Review: ‘Military Wives’ passes muster as inspiring, feel-good flick

Film inspired by real events that led to creation of choirs at military bases worldwide

Kristin Scott Thomas as Kate in Military Wives (Aimee Spinks/Bleecker Street)

★★★★ out of 5 -- Rated: PG-13 -- Run time: 1 hour, 53 minutes (available on Hulu, Apple TV, Amazon Prime, and other VOD platforms)

Movies that focus on the lives of spouses after their loved ones have gone off to war are few and far between and unfortunately often descend into maudlin soap opera territory.

The new British film “Military Wives” is a refreshing change and was inspired by real events that led to the creation of choirs at military bases around the world.

Kristin Scott Thomas (“The English Patient” ) stars as Kate, the very stiff-upper-lip wife of an army commander played by Greg Wise (Lord Mountbatten in “The Crown”). As her husband ships off for yet another six-month deployment to Afghanistan, she is still dealing -- or rather not dealing -- with the death of their son in that war.

Thomas is no stranger to the challenges of military life: both her father and stepfather were Royal Navy pilots who died in airplane crashes. She plays the character with the right amount of “Keep calm and carry on” attitude as well as an undercurrent of vulnerability that you know will eventually bubble to the surface.

Kate is a big control freak who immediately injects herself into the organization of on-base social events for the wives of the enlisted troops. She steps on the toes of these women -- led by Sharon Horgan (“Game Night”) -- who are more interested in holding informal get-togethers featuring alcohol rather than structured events.

Kristin Scott Thomas as Kate (right) and Sharon Horgan as Lisa in Military Wives (Aimee Spinks/Bleecker Street)

The pushback begins early resulting in a gigantic battle of wills. Horgan’s character must not only contend with the commander’s wife, but also with a rebellious teenage daughter (India Ria Amarteifio) who is pushing mom to the limit.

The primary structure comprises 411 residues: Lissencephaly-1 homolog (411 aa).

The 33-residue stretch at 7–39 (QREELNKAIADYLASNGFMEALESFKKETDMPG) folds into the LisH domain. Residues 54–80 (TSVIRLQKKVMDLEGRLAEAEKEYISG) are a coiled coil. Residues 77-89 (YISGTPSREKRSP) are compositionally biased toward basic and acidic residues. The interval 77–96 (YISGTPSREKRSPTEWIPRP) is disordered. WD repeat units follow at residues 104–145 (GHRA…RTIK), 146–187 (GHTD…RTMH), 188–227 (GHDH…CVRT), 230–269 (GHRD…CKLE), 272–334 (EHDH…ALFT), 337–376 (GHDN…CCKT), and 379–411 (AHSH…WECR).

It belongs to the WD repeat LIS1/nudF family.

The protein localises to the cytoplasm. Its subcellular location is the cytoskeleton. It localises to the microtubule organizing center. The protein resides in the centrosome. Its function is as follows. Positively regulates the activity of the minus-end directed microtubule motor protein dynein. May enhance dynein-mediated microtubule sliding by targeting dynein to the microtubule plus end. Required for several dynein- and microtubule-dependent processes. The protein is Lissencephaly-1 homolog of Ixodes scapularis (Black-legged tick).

The script by screenwriters Rachel Tunnard (“Adult Life Skills”) and Roseanne Flynn (“The Labyrinth”) progresses at a steady pace, introducing more characters from very different backgrounds. Despite a constant stream of conflicts, they somehow bond and form unexpected friendships as they form a plan to perform popular songs as part of pop choir.

Kristin Scott Thomas as Kate (left) and Sharon Horgan as Lisa (center right) in Military Wives (Sean Gleason/Bleecker Street)

It’s with the introduction of the songs that include Human League’s, “Don’t You Want Me,” Cyndi Lauper’s, “Time After Time,” and “Shout” from Tears For Fears that the movie really begins to take off. The arrangements put a new spin on these catchy tunes and they are incredibly infectious.

“Military Wives” is ably directed by Peter Cattaneo, who back in 1997 made, “The Full Monty,” an unexpected worldwide hit about six unemployed British men who band together to put on a male-stripper show. That movie featured a number of big moments and this film is no different. The last 20 minutes is a head-spinning, emotional roller coaster that concludes with a highly-satisfying, uplifting ending.

Some of the dialogue is a little hard to understand, particularly when delivered by actors with more pronounced accents but that’s just a minor criticism.

One note: Make sure you stick around for the end credits to find out more about the impact that this choir had on the military.

“Military Wives” winds up being an entertaining, inspiring and feel-good movie that’s worth checking out.